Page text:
As set forth above, section 35704 provides that no city ordinance such as those here involved shall apply ‘to any vehicle owned by * * * a licensed contractor While necessarily in use in the construction, installation, or repair of any public utility.’ (Emphasis added.) Similarly section 35703 provides that no ordinance adopted pursuant to section 35701 shall prohibit commercial vehicles from entering a restricted street ‘when Necessary for the purpose of making pickups or deliveries of goods * * * or for the purpose of delivering materials' for the constructing of buildings. (Emphasis added.) It is obvious that the purpose of sections 35701—35704 considered together is to authorize municipalities to prescribe regulations for business and commercial vehicles on city streets in furtherance of the orderly conduct of such traffic, the safety of the residents, the protection and preservation of the streets and the general welfare of the community (Whyte v. City of Sacramento (1924) 65 Cal.App. 534, 548, 224 P. 1008) but at the same time to see to it that such vehicles, while subject to restriction, can be used for their proper functions where the vehicles are Necessarily in such use. ‘Necessarily’ means ‘in such a way that it cannot be otherwise: * * * inevitably, unavoidably’ (Webster's Third New International Dictionary). Convenience cannot be equated with necessity. The use of the vehicle is not a necessary one if it is merely more convenient, suitable or comfortable or if it merely makes the given task less difficult or onerous.
Furthermore, we think that a persuasive argument can be made to the effect that under section 35704 the Legislature intended to exempt from municipal weight limitations only those vehicles necessarily in use in constructing or repairing public utilities which are located on or adjacent to the city streets, as for example water, gas and electricity, and did not intend to confer the exemption on vehicles used in constructing or repairing a public utility located outside and furnishing no direct service to the city, albeit they might travel through the city to such construction or repair site. This interpretation of section 35704 would be in harmony with the obvious intendment of section 35703 which confers an exemption on commercial vehicles making pickups or deliveries of goods on or along the city's streets and not merely traversing such streets to make pickups or deliveries outside city limits. Under the above interpretation, plaintiff's trucks could not qualify for the exemption. In any event, we need not resolve the present issue on such basis.
Since the trial court concluded that the Airport was not a public utility, it apparently had no occasion to make a finding as to whether plaintiff's trucks were ‘necessarily in use’ within the scope of the above section. However, the evidence considered in the light most favorable to plaintiff falls far short of establishing such necessity. Plaintiff testified that he selected the route down San Bruno Avenue because it was the shortest and most direct route. This shows only that it was more convenient for him to haul on such street. The record reflects that he was not confined to San Bruno Avenue but that he had an alternate course to the Airport over allowable truck routes. The mere fact that such alternate route may be longer, more inconvenient or may involve more expense does not establish that the use of San Bruno Avenue is necessary. (McCammon v. City of Redwood City, supra, 149 Cal.App.2d 421, 424—425, 427, 308 P.2d 831; Skyline Materials, Inc. v. City of Belmont, supra, 198 Cal.App.2d 449, 456—458, 18 Cal.Rptr. 95.) In our disposition of the present issue plaintiff is therefore not prejudiced by the absence of a finding since any finding would be adverse to him. (Arsenian v. Meketarian (1956) 138 Cal.App.2d 627, 633, 292 P.2d 293; Greenberg v. Hastie (1962) 202 Cal.App.2d 159, 173—174, 20 Cal.Rptr. 747.) We hold that the provisions of section 35704 are not applicable and that plaintiff was not exempt from the operation of defendant City's ordinances.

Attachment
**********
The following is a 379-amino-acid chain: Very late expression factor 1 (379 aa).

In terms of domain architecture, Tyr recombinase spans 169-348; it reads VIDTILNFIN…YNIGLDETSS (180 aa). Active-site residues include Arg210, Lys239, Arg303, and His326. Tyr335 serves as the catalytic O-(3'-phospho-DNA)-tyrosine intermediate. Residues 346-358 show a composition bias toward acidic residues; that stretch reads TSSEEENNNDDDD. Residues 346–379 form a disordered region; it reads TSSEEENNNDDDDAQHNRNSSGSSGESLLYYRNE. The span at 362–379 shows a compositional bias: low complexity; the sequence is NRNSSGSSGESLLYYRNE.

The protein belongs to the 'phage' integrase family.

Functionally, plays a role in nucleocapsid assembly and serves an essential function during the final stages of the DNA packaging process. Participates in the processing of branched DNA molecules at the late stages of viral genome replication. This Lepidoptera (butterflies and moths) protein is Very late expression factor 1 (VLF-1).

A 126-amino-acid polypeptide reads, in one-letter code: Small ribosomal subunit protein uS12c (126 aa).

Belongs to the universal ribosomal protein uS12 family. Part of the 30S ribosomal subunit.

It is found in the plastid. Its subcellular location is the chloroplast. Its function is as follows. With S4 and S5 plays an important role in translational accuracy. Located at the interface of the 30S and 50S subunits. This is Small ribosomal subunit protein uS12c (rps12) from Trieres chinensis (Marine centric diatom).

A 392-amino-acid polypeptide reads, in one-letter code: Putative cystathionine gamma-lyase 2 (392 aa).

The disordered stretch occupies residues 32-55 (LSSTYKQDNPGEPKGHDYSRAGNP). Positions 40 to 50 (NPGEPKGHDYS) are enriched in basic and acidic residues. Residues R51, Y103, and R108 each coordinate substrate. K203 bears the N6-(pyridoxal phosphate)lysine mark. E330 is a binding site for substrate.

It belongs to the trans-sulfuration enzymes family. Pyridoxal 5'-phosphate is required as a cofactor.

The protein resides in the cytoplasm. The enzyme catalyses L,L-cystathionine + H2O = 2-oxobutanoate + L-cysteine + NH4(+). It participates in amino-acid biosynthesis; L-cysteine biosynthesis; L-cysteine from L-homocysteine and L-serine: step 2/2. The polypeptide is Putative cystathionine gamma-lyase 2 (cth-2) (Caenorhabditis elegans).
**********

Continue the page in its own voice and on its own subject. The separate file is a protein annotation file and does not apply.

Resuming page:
We therefore arrive at these final conclusions. Since the City's ordinances are valid and legal enactments and plaintiff is not exempt from their operation and since the recovery awarded plaintiff by the trial court cannot be sustained on the alternate grounds urged by him, the judgment in favor of plaintiff and against defendants on the complaint must be reversed. For the same reasons, the judgment denying relief to defendant City on its cross-complaint must be reversed since defendant and cross-complainant City is entitled to recover from plaintiff and cross-defendant at least the balance due at the rate of two cents per ton under the provisions of the ordinance. The record reflects that this is the sum of $26,607.43.23 While the City's cross-complaint initially sought different amounts of damages in the alternative (see fn. 9, Ante), the record indicates that at the trial defendant City sought recovery only of the amount due as ‘assessed’ by the City pursuant to the rate per ton provided in the ordinance.24 Accordingly, we find nothing in the record which impels us to order a new trial.
The attempted appeal from the order denying defendants' motion for a new trial is dismissed. The judgment is reversed and the cause is remanded with directions to the trial court to amend its findings of fact and conclusions of law in conformity with the views herein expressed and to enter judgment ordering that plaintiff take nothing by his complaint and that defendant City of San Bruno have judgment on its cross-complaint against plaintiff and cross-defendant for the sum of $26,607.43, together with interest as provided by law and costs. Appellants shall recover costs on appeal.